Capacitors are fundamental electronic components that store energy in the form of static electricity. They’re used in countless ways, including for bulk energy storage, to smooth out electronic signals, and as computer memory cells. The simplest capacitor consists of two parallel metal plates with a gap between them, but capacitors can take many forms so long as there are two conductive surfaces, called electrodes, separated by an insulator.

A ceramic disc capacitor is a low-cost capacitor that is frequently found in appliances and toys. Its insulator is a ceramic disc, and its two parallel plates are extremely thin metal coatings that are evaporated or sputtered onto the disc’s outer surfaces. Connecting wires are attached using solder, and the whole assembly is dipped into a porous coating material that dries hard and protects the capacitor from damage.

Film Capacitor

An image of a cut away of a capacitor
A photo of a green capacitor.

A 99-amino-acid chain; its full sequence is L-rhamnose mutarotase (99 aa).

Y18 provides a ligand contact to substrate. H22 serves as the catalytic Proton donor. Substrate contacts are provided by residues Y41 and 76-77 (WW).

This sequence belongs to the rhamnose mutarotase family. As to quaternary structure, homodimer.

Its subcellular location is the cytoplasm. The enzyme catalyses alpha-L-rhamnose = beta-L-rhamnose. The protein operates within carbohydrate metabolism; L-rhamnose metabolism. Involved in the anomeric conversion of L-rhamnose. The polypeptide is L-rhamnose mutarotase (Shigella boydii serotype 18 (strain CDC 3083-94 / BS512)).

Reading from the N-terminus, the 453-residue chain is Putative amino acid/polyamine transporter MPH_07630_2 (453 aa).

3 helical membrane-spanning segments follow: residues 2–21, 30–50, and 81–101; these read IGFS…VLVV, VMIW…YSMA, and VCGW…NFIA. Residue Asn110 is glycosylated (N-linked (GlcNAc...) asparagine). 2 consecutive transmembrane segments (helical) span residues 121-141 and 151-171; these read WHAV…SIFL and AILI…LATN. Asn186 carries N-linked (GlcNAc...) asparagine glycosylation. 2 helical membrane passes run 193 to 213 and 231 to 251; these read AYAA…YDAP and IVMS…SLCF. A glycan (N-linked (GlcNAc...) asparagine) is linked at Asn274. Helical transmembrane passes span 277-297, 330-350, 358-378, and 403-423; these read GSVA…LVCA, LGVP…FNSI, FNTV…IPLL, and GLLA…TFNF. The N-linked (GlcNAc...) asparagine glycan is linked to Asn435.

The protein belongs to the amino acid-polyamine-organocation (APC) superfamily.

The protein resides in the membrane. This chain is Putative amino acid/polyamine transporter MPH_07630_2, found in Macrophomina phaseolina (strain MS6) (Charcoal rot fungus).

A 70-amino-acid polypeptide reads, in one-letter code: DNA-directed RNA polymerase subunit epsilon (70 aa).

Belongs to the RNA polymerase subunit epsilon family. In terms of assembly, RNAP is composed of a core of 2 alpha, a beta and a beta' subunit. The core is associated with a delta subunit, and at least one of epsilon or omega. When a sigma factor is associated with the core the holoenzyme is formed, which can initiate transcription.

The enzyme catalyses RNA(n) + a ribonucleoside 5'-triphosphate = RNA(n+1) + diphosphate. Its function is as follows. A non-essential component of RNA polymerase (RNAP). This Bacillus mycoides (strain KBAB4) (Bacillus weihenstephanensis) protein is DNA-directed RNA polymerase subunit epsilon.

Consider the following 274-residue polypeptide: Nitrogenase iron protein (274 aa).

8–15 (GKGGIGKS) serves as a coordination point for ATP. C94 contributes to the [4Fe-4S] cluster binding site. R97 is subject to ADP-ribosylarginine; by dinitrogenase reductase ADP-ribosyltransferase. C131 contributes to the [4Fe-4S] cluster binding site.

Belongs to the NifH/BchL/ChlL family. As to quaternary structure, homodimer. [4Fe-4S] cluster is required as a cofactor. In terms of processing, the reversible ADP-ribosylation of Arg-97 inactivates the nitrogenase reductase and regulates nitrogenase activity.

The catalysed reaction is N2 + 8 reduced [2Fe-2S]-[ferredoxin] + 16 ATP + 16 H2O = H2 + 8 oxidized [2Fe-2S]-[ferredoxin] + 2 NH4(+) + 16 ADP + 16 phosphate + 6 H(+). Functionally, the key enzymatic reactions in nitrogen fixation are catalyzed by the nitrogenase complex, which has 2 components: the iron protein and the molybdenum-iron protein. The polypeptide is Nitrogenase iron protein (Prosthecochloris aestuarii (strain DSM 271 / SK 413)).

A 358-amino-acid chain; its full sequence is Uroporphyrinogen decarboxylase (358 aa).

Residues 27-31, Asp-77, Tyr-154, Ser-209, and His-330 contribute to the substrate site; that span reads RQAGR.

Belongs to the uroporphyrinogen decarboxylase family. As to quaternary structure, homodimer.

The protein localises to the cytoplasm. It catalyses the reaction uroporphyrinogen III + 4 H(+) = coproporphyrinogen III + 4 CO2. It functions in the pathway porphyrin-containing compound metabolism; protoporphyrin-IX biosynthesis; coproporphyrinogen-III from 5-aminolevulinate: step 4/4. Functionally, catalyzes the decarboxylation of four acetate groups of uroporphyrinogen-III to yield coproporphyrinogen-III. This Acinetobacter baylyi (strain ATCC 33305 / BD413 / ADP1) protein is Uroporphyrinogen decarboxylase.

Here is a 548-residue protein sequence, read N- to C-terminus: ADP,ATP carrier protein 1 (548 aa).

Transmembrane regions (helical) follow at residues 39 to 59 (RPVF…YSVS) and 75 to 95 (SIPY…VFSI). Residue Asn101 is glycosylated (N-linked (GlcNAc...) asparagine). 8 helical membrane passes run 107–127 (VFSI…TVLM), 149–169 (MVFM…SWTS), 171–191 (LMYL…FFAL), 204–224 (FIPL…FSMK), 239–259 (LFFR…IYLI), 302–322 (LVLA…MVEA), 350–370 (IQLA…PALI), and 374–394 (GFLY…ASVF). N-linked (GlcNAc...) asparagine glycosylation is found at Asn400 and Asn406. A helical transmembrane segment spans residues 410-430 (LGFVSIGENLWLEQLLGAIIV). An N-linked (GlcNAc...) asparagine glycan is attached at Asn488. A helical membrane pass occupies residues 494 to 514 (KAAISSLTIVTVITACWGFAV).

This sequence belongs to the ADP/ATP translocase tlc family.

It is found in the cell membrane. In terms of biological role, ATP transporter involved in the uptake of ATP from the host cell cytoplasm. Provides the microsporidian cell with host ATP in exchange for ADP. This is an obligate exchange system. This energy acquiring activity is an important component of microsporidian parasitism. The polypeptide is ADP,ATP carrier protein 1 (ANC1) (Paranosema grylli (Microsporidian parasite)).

Film capacitors are frequently found in high-quality audio equipment, such as headphone amplifiers, record players, graphic equalizers, and radio tuners. Their key feature is that the dielectric material is a plastic film, such as polyester or polypropylene.

The metal electrodes of this film capacitor are vacuum-deposited on the surfaces of long strips of plastic film. After the leads are attached, the films are rolled up and dipped into an epoxy that binds the assembly together. Then the completed assembly is dipped in a tough outer coating and marked with its value.

Other types of film capacitors are made by stacking flat layers of metallized plastic film, rather than rolling up layers of film.

Dipped Tantalum Capacitor

A photo of a cutaway of a Dipped Tantalum Capacitor

At the core of this capacitor is a porous pellet of tantalum metal. The pellet is made from tantalum powder and sintered, or compressed at a high temperature, into a dense, spongelike solid.